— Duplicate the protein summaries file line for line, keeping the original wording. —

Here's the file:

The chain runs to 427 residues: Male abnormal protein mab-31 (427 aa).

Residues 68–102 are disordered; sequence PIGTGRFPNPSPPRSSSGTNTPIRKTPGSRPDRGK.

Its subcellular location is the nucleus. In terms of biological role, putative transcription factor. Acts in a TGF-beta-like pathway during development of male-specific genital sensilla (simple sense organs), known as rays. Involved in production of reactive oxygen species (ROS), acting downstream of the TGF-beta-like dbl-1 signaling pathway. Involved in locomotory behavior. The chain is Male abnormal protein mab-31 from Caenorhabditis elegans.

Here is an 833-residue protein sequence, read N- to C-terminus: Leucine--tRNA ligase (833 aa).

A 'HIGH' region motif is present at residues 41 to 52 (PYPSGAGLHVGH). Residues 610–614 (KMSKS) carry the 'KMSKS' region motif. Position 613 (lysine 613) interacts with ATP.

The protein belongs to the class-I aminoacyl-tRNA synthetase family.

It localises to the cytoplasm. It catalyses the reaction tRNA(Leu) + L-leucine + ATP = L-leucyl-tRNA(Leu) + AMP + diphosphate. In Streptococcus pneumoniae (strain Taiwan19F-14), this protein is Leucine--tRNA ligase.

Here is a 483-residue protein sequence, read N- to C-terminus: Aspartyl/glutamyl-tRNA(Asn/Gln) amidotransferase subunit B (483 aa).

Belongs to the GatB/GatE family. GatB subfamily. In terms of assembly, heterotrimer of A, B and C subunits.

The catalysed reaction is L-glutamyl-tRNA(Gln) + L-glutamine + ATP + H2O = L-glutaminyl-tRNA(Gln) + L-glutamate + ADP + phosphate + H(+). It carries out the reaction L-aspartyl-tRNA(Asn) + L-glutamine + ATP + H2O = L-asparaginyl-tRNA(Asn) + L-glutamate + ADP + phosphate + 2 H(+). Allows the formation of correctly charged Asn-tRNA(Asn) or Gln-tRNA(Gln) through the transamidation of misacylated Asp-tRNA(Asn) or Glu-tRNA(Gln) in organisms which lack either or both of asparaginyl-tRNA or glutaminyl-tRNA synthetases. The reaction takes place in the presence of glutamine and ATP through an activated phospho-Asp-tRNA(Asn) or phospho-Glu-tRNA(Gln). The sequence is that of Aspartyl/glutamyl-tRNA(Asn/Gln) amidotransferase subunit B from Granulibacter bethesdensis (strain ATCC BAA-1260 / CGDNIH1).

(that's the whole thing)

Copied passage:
The chain runs to 427 residues: Male abnormal protein mab-31 (427 aa).

Residues 68–102 are disordered; sequence PIGTGRFPNPSPPRSSSGTNTPIRKTPGSRPDRGK.

Its subcellular location is the nucleus. In terms of biological role, putative transcription factor. Acts in a TGF-beta-like pathway during development of male-specific genital sensilla (simple sense organs), known as rays. Involved in production of reactive oxygen species (ROS), acting downstream of the TGF-beta-like dbl-1 signaling pathway. Involved in locomotory behavior. The chain is Male abnormal protein mab-31 from Caenorhabditis elegans.

Here is an 833-residue protein sequence, read N- to C-terminus: Leucine--tRNA ligase (833 aa).

A 'HIGH' region motif is present at residues 41 to 52 (PYPSGAGLHVGH). Residues 610–614 (KMSKS) carry the 'KMSKS' region motif. Position 613 (lysine 613) interacts with ATP.

The protein belongs to the class-I aminoacyl-tRNA synthetase family.

It localises to the cytoplasm. It catalyses the reaction tRNA(Leu) + L-leucine + ATP = L-leucyl-tRNA(Leu) + AMP + diphosphate. In Streptococcus pneumoniae (strain Taiwan19F-14), this protein is Leucine--tRNA ligase.

Here is a 483-residue protein sequence, read N- to C-terminus: Aspartyl/glutamyl-tRNA(Asn/Gln) amidotransferase subunit B (483 aa).

Belongs to the GatB/GatE family. GatB subfamily. In terms of assembly, heterotrimer of A, B and C subunits.

The catalysed reaction is L-glutamyl-tRNA(Gln) + L-glutamine + ATP + H2O = L-glutaminyl-tRNA(Gln) + L-glutamate + ADP + phosphate + H(+). It carries out the reaction L-aspartyl-tRNA(Asn) + L-glutamine + ATP + H2O = L-asparaginyl-tRNA(Asn) + L-glutamate + ADP + phosphate + 2 H(+). Allows the formation of correctly charged Asn-tRNA(Asn) or Gln-tRNA(Gln) through the transamidation of misacylated Asp-tRNA(Asn) or Glu-tRNA(Gln) in organisms which lack either or both of asparaginyl-tRNA or glutaminyl-tRNA synthetases. The reaction takes place in the presence of glutamine and ATP through an activated phospho-Asp-tRNA(Asn) or phospho-Glu-tRNA(Gln). The sequence is that of Aspartyl/glutamyl-tRNA(Asn/Gln) amidotransferase subunit B from Granulibacter bethesdensis (strain ATCC BAA-1260 / CGDNIH1).